Original Research

Positives and Negatives: Reconceptualising Gender Attributes within the Context of the Sex role Identity and Well-Being Literature: An Examination within the South African Context

Colleen Bernstein, Ruksana Osman
SA Journal of Industrial Psychology | Vol 42, No 1 | a1309 | DOI: https://doi.org/10.4102/sajip.v42i1.1309 | © 2016 Colleen Bernstein, Ruksana Osman | This work is licensed under CC Attribution 4.0
Submitted: 10 September 2015 | Published: 25 May 2016

About the author(s)

Colleen Bernstein, Department of Psychology, School of Human and Community Development, University of the Witwatersrand, South Africa
Ruksana Osman, Faculty of Humanities, University of the Witwatersrand, South Africa


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Abstract

Orientation: There is a lack of research examining both positive and negative sex-based traits and sex role identities. Previous research has predominantly focused on positive sex role identities and their relationship to various outcome variables. Findings for such research have not always been consistent. It has been argued that research that only examines positive identities is methodologically flawed and that the inconsistent findings in such research may be attributable to the fact that the research conducted has not examined the extent to which individuals may have adopted negative sex role identities.

Motivation for the study: With few exceptions, sex role identity (SRI) has been measured exclusively in terms of positive characteristics only. There is a dearth of research investigating both positive and negative sex role identities, particularly within the South African context.

Research purpose: The purpose of this research was to explore the extent to which individuals adopt both positive and negative sex-based traits and sex role identities. A theoretical argument is made for examining positive and negative gender attributes followed by a discussion of seven empirical studies, which demonstrate that significant proportions of samples are adopting negative sex role identities.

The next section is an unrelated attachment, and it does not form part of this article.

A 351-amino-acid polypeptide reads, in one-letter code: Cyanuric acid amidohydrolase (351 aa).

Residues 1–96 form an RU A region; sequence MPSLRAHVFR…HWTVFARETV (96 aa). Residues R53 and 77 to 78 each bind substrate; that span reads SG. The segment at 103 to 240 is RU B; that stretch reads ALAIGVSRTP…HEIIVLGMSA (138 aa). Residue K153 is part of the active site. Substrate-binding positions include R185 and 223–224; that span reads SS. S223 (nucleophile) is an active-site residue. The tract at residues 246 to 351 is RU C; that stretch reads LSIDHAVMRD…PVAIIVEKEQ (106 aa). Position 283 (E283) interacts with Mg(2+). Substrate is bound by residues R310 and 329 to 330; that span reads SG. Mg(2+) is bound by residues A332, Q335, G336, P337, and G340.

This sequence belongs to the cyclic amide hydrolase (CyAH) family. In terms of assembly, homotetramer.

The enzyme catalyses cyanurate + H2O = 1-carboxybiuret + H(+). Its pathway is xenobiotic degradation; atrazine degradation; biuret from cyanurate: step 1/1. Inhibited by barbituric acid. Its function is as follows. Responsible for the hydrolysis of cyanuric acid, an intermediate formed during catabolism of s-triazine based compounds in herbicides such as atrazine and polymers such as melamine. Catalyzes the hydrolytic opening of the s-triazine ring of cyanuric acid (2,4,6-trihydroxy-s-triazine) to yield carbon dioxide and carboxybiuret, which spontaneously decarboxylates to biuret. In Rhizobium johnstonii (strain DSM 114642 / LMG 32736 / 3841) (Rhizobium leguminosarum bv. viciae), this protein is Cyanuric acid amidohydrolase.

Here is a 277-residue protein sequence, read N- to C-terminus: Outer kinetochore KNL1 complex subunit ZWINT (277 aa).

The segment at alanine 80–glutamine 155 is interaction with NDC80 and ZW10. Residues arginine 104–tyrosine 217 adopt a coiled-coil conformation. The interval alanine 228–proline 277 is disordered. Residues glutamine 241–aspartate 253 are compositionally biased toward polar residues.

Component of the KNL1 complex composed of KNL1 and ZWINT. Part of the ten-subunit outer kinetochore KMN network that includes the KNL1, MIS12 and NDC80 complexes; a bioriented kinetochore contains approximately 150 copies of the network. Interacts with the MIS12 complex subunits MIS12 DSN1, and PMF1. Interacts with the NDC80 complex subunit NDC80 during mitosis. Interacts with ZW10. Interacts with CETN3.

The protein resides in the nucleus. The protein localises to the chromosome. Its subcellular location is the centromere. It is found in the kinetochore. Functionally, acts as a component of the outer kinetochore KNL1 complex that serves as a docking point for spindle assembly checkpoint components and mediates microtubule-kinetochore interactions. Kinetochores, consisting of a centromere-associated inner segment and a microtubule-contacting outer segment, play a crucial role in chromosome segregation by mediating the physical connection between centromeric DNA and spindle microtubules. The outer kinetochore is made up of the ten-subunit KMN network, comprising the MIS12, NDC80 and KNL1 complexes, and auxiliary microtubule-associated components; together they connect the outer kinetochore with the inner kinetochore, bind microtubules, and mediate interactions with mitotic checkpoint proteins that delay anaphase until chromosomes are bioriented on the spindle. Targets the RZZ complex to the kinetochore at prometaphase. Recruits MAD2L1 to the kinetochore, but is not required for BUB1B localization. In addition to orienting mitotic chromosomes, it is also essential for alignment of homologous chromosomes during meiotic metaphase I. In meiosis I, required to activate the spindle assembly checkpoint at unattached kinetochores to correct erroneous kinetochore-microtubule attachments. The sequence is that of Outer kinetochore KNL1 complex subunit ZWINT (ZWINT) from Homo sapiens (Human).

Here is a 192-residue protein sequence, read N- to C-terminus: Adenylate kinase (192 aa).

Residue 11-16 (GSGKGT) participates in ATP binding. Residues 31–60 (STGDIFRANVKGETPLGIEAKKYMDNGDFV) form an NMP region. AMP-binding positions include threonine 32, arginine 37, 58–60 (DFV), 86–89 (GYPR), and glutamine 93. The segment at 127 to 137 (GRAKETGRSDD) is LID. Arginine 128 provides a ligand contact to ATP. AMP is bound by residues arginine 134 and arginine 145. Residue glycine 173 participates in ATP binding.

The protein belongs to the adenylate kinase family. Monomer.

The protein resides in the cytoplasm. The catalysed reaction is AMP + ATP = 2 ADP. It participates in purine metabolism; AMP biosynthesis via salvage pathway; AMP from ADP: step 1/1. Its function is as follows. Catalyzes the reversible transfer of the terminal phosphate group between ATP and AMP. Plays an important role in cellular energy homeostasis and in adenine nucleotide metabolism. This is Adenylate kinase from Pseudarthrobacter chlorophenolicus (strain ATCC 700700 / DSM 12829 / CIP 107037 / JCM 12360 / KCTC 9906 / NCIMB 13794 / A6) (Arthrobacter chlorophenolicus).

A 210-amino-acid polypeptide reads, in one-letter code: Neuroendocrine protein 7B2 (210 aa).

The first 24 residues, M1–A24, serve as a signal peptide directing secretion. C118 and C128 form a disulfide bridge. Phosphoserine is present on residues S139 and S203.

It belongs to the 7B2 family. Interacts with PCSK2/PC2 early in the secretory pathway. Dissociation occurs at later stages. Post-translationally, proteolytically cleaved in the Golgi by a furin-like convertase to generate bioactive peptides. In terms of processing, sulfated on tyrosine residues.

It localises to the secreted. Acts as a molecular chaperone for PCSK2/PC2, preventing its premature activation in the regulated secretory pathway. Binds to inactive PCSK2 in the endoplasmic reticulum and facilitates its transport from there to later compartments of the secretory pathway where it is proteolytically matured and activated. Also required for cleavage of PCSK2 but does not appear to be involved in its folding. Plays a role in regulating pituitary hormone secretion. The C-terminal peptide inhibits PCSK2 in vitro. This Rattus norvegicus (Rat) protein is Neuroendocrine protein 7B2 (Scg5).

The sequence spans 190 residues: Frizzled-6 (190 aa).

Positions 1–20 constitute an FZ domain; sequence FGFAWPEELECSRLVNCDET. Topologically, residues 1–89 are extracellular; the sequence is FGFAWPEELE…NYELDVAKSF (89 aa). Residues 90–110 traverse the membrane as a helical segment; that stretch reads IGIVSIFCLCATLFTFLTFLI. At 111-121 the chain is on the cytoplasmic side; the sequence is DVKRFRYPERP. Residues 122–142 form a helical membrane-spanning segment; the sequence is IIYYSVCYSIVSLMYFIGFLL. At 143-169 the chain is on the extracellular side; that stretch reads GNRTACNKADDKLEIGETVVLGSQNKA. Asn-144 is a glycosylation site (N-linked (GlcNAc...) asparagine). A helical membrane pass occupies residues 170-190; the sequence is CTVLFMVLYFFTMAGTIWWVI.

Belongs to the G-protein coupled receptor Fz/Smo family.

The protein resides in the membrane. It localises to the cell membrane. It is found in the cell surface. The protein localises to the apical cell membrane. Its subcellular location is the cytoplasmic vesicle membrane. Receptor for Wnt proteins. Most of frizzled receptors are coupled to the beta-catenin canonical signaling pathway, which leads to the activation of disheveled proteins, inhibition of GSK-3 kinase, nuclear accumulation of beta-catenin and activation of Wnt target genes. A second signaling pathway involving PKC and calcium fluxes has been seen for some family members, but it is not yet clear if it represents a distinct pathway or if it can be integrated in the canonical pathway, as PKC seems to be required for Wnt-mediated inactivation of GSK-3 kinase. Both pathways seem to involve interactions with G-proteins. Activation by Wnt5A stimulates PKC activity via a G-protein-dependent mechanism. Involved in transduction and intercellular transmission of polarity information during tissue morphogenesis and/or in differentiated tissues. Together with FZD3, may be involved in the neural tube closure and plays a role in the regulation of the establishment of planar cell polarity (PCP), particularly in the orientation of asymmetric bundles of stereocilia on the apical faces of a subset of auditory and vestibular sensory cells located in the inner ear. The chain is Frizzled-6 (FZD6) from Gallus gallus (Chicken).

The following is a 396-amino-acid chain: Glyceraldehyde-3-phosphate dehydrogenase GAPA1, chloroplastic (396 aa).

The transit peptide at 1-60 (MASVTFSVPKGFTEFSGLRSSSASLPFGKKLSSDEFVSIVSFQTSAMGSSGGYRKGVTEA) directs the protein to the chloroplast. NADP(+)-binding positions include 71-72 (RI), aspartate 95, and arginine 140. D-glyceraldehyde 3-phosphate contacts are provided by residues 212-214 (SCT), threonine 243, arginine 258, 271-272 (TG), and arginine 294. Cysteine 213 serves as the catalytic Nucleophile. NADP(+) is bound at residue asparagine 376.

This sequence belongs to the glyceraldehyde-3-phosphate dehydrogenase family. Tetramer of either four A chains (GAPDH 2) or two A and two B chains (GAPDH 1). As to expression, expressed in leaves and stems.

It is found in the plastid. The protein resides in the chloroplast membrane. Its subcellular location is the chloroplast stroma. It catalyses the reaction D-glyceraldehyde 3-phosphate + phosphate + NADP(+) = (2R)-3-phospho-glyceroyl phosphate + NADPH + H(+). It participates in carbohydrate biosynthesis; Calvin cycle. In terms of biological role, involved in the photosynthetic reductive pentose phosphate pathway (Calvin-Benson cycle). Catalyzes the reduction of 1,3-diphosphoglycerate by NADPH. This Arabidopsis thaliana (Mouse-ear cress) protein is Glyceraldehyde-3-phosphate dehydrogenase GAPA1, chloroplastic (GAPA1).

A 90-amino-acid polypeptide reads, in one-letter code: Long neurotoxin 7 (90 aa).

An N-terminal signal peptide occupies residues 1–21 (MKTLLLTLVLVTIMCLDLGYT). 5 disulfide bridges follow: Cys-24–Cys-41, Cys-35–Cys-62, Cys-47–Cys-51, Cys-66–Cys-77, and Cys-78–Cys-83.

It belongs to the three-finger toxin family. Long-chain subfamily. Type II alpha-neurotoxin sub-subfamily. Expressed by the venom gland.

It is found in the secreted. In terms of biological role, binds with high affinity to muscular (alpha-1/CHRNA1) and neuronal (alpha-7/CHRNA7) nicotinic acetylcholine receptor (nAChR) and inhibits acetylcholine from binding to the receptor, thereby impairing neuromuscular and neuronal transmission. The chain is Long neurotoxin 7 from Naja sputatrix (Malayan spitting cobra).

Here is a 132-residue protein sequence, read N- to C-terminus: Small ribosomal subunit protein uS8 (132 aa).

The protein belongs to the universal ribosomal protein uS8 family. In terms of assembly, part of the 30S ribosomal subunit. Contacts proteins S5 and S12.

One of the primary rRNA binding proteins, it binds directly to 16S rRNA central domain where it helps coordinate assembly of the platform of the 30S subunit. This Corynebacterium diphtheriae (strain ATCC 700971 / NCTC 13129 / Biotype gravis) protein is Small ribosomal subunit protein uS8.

Research design, approach and method: This research was conducted using a cross-sectional design and a convenience sampling method across seven different samples. A total of 3462 employees participated in this research. A revised version of the Extended Personal Attribute Questionnaire (EPAQ-R) and a demographic survey were used to collect the data.

Main findings: Across all seven samples, a significant proportion of the respondents adopted negative sex role identities. These findings suggest that there is a need to measure both positive and negative identities in research on SRI. The proportion of respondents across the seven samples that adopted negative identities ranged from 44% to 49% whilst 46% to 54% indicated the adoption of positive identities.

Practical/managerial implications: This research is important as it highlights that investigations of SRI must assess both positive and negative sex role identities. Negative SRIs may have implications for critical individual and organisational outcomes. Furthermore, measures that assess both positive and negative identities may have implications for organisational processes, such as recruitment, selection and training, learning and development.

Contribution/value-add: The findings of this research contribute to the South African body of literature investigating sex role identities. The present study’s finding of a high proportion of individuals endorsing negative identities has implications for future research. Future research needs to explore the relationship between both positive and negative identities and a wide variety of individual and organisational well-being indicators.

Keywords: Sex role identity; positive sex role identity; negative sex role identity

 


Keywords

Sex role identity; positive sex role identity; negative sex role identity

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Crossref Citations

1. A Psychometric Evaluation of a Swedish Version of the Positive–Negative Sex-Role Inventory (PN-SRI)
Therese Rydberg Sterner, Pia Gudmundsson, Nazib Seidu, Kristoffer Bäckman, Ingmar Skoog, Hanna Falk
Societies  vol: 8  issue: 1  first page: 13  year: 2018  
doi: 10.3390/soc8010013